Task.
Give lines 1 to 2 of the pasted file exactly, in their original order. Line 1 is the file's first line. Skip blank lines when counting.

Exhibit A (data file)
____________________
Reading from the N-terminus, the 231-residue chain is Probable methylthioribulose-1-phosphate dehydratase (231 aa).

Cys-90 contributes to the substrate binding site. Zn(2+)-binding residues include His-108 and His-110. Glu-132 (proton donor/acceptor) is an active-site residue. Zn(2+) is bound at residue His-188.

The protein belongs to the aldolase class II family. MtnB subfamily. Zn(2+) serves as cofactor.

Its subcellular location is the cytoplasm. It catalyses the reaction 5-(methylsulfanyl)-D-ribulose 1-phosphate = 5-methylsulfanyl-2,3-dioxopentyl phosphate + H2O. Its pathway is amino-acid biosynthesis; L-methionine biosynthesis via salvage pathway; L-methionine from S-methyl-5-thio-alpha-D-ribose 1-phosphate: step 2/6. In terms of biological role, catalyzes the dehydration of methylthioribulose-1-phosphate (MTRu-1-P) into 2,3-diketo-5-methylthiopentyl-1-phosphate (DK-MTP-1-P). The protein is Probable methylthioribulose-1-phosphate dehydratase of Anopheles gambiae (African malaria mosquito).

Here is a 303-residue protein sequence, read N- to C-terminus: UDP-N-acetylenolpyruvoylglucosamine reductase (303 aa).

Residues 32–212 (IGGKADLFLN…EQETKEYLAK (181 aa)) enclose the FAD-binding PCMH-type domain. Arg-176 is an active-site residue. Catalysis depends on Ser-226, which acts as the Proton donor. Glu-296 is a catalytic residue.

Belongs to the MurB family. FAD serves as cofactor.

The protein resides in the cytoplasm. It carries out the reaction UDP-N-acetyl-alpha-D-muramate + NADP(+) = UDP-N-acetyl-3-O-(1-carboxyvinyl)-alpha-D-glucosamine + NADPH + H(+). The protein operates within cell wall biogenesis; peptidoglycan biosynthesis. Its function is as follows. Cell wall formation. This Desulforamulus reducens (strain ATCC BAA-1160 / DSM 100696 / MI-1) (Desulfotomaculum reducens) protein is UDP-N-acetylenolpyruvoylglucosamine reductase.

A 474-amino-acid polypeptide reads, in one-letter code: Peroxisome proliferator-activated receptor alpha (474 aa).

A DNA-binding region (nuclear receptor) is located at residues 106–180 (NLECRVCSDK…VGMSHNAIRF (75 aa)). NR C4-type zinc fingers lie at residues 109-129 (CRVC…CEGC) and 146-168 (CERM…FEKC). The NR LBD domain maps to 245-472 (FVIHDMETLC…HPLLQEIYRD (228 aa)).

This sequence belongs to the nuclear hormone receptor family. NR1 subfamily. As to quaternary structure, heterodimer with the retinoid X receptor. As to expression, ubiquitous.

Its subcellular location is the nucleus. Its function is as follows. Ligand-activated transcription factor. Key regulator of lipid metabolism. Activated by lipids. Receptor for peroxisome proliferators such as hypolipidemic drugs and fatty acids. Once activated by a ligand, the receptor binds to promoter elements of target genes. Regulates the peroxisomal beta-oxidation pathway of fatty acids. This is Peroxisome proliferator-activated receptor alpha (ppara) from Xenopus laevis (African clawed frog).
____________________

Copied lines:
Reading from the N-terminus, the 231-residue chain is Probable methylthioribulose-1-phosphate dehydratase (231 aa).

Cys-90 contributes to the substrate binding site. Zn(2+)-binding residues include His-108 and His-110. Glu-132 (proton donor/acceptor) is an active-site residue. Zn(2+) is bound at residue His-188.